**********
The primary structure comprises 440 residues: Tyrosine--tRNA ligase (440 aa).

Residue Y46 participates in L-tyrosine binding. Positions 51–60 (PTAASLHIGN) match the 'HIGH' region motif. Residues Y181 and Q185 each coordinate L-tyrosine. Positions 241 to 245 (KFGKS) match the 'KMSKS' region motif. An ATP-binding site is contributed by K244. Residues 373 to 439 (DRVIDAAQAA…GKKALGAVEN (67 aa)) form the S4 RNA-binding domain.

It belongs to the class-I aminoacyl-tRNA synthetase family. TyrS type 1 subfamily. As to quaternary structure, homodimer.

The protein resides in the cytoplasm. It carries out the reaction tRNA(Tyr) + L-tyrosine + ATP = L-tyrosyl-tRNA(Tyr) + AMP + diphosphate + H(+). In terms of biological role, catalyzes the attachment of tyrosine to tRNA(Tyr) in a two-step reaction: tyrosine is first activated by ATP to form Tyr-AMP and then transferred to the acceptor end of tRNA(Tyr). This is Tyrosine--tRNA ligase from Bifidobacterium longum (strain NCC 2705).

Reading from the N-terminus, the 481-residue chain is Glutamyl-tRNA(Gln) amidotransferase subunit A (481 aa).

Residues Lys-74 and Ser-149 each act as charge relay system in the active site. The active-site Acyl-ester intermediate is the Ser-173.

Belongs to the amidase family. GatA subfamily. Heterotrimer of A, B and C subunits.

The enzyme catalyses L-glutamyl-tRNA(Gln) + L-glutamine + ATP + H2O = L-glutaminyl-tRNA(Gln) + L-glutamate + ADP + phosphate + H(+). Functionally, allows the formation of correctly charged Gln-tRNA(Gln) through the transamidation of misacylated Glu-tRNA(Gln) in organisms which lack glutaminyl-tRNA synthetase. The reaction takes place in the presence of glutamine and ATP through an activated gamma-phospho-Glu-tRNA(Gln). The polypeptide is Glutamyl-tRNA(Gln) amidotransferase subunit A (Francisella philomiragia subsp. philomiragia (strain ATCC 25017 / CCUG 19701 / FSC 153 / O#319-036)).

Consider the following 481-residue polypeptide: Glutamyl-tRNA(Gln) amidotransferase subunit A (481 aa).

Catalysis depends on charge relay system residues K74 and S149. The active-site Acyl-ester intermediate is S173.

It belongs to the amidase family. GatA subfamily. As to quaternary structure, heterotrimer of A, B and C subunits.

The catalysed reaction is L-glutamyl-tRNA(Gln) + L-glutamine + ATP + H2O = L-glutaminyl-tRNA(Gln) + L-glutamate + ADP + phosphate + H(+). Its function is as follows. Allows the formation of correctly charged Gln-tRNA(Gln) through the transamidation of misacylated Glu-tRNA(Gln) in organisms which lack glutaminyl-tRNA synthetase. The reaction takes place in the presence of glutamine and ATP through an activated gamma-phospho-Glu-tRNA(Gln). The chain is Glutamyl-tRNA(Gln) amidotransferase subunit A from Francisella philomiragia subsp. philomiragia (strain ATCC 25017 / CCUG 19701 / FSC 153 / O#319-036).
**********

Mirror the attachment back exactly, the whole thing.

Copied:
The primary structure comprises 440 residues: Tyrosine--tRNA ligase (440 aa).

Residue Y46 participates in L-tyrosine binding. Positions 51–60 (PTAASLHIGN) match the 'HIGH' region motif. Residues Y181 and Q185 each coordinate L-tyrosine. Positions 241 to 245 (KFGKS) match the 'KMSKS' region motif. An ATP-binding site is contributed by K244. Residues 373 to 439 (DRVIDAAQAA…GKKALGAVEN (67 aa)) form the S4 RNA-binding domain.

It belongs to the class-I aminoacyl-tRNA synthetase family. TyrS type 1 subfamily. As to quaternary structure, homodimer.

The protein resides in the cytoplasm. It carries out the reaction tRNA(Tyr) + L-tyrosine + ATP = L-tyrosyl-tRNA(Tyr) + AMP + diphosphate + H(+). In terms of biological role, catalyzes the attachment of tyrosine to tRNA(Tyr) in a two-step reaction: tyrosine is first activated by ATP to form Tyr-AMP and then transferred to the acceptor end of tRNA(Tyr). This is Tyrosine--tRNA ligase from Bifidobacterium longum (strain NCC 2705).

Reading from the N-terminus, the 481-residue chain is Glutamyl-tRNA(Gln) amidotransferase subunit A (481 aa).

Residues Lys-74 and Ser-149 each act as charge relay system in the active site. The active-site Acyl-ester intermediate is the Ser-173.

Belongs to the amidase family. GatA subfamily. Heterotrimer of A, B and C subunits.

The enzyme catalyses L-glutamyl-tRNA(Gln) + L-glutamine + ATP + H2O = L-glutaminyl-tRNA(Gln) + L-glutamate + ADP + phosphate + H(+). Functionally, allows the formation of correctly charged Gln-tRNA(Gln) through the transamidation of misacylated Glu-tRNA(Gln) in organisms which lack glutaminyl-tRNA synthetase. The reaction takes place in the presence of glutamine and ATP through an activated gamma-phospho-Glu-tRNA(Gln). The polypeptide is Glutamyl-tRNA(Gln) amidotransferase subunit A (Francisella philomiragia subsp. philomiragia (strain ATCC 25017 / CCUG 19701 / FSC 153 / O#319-036)).

Consider the following 481-residue polypeptide: Glutamyl-tRNA(Gln) amidotransferase subunit A (481 aa).

Catalysis depends on charge relay system residues K74 and S149. The active-site Acyl-ester intermediate is S173.

It belongs to the amidase family. GatA subfamily. As to quaternary structure, heterotrimer of A, B and C subunits.

The catalysed reaction is L-glutamyl-tRNA(Gln) + L-glutamine + ATP + H2O = L-glutaminyl-tRNA(Gln) + L-glutamate + ADP + phosphate + H(+). Its function is as follows. Allows the formation of correctly charged Gln-tRNA(Gln) through the transamidation of misacylated Glu-tRNA(Gln) in organisms which lack glutaminyl-tRNA synthetase. The reaction takes place in the presence of glutamine and ATP through an activated gamma-phospho-Glu-tRNA(Gln). The chain is Glutamyl-tRNA(Gln) amidotransferase subunit A from Francisella philomiragia subsp. philomiragia (strain ATCC 25017 / CCUG 19701 / FSC 153 / O#319-036).